One day after Georiga Gov. Brian Kemp extended the state’s public health emergency and announced that bars and nightclubs would soon be able to reopen, the state surpassed 45,600 COVID-19 cases and neared 2,000 deaths, according to data from the state Department of Public Health.
The Georgia Department of Public Health reported at 1 p.m. Friday that the state’s caseload reached 45,670, an increase of 600 cases in a span of 24 hours.
Since Wednesday afternoon, 67 additional coronavirus-related deaths were reported, bringing the statewide death toll to 1,974 as of Friday afternoon, according to the health department.
In the six Southeast Georgia counties tracked by News4Jax, there were 14 new cases reported Friday. There have been 584 confirmed COVID-19 cases and 22 deaths.
View the chart below for a full breakdown of Southeast Georgia counties:
For most people, the virus causes mild or moderate symptoms. For some, especially older adults and people with existing health problems, it can cause more severe illness, including pneumonia, and death.
More than 100,000 people in the U.S. have died.
Kemp said that using common sense and following health advice, including social distancing and wearing masks, will allow Georgians to get out of their homes safely and help spur the economy. He said people should patronize businesses that follow health restrictions and sanitation guidelines.
A seven-day moving average of confirmed cases provided by the health department shows the number of new daily cases in Georgia declining between April 22 and May 11, then beginning to trend back upward.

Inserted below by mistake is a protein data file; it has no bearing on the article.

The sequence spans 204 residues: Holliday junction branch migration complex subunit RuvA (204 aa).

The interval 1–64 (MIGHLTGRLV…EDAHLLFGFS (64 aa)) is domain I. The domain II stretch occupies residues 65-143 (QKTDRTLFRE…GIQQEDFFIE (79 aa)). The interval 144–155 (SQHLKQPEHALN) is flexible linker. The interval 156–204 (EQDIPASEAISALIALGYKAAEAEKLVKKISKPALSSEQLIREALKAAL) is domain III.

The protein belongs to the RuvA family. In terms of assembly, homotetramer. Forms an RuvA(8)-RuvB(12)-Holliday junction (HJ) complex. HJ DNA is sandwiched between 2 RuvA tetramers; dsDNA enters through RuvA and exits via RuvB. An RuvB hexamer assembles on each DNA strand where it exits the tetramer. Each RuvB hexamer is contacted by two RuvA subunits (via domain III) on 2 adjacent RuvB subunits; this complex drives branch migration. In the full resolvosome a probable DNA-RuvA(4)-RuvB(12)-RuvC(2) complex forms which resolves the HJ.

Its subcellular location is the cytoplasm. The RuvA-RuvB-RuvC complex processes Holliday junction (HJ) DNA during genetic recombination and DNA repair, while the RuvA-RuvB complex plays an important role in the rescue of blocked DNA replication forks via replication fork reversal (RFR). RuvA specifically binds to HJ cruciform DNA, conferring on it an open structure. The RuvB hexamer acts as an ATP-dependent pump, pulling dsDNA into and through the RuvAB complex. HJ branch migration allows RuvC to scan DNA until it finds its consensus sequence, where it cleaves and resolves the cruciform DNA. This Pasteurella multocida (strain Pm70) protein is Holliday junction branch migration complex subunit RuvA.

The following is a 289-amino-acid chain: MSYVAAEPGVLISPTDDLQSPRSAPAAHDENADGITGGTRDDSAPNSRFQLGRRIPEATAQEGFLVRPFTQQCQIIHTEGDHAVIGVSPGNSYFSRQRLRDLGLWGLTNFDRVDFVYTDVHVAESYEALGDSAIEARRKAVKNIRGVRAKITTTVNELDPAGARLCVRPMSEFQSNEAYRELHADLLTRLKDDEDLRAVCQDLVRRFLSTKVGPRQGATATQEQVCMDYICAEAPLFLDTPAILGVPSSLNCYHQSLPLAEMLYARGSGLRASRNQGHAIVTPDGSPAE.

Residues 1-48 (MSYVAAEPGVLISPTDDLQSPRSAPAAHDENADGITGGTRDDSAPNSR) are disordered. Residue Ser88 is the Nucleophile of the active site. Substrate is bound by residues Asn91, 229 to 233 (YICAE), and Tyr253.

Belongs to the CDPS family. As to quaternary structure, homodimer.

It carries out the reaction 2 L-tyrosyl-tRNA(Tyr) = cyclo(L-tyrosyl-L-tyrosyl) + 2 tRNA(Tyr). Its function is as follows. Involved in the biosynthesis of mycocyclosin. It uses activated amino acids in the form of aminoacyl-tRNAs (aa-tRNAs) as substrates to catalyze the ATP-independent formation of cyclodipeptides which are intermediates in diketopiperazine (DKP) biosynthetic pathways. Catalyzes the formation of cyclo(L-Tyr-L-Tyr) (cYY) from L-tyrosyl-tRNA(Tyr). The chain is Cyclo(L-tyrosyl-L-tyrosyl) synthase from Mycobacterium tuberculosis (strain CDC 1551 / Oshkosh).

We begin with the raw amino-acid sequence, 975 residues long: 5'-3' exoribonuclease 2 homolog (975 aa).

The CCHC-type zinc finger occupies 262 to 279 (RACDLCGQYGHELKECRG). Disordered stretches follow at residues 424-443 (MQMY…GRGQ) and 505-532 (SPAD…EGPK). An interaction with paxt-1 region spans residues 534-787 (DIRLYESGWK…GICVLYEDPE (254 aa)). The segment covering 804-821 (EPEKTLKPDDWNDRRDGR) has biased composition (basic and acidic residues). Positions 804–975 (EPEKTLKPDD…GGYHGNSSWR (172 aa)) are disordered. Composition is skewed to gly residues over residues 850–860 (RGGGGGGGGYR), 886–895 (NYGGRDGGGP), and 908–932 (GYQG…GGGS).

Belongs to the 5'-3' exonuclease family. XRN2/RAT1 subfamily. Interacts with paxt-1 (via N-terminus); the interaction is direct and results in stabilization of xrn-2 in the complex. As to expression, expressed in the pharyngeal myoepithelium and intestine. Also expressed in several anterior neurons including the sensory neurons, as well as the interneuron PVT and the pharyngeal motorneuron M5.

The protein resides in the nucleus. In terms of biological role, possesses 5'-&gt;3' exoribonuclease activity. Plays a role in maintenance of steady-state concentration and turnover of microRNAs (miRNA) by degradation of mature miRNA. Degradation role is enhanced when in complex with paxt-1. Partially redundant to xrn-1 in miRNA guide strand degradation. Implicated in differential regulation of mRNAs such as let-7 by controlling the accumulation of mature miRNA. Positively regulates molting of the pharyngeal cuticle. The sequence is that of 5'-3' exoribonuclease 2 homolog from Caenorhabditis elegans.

Georgia was one of the first states in the nation to allow businesses including tattoo parlors and bowling alleys to reopen in late April, despite warnings from public health experts that the move was too soon.
The public health state of emergency is now extended through July 12.
Beginning June 1, bars and nightclubs can reopen as long as they abide by strict sanitation and social distancing rules. Kemp said they must meet 39 mandatory measures to ensure patron wellbeing. They include:
- Screening workers for illness
- Limiting the number of people in the building to 25 people, or 35% of total occupancy
- Requiring the facility to be thoroughly and regularly sanitized
- Only serving drinks to seated patrons, or those in designated areas,
- Limiting party size to six people
- Preventing patrons from congregating
Live performance venues will remain closed, Kemp said.
Additionally, Kemp said the shelter in place order for Georgians who are 65 and older, or medically fragile, will continue through June 12. The order strongly encourages all Georgians to wear face coverings in public.
Also beginning June 1, overnight summer camps will be allowed to reopen if they meet 33 specific criteria for reopening.